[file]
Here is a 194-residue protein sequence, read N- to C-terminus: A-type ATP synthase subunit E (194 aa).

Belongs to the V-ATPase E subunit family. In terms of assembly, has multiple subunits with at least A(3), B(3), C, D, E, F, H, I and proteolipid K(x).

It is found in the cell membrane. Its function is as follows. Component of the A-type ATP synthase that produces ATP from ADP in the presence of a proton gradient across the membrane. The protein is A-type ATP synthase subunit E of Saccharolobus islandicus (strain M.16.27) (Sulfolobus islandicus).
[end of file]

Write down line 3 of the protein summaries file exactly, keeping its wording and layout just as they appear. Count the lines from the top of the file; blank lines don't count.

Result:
It is found in the cell membrane. Its function is as follows. Component of the A-type ATP synthase that produces ATP from ADP in the presence of a proton gradient across the membrane. The protein is A-type ATP synthase subunit E of Saccharolobus islandicus (strain M.16.27) (Sulfolobus islandicus).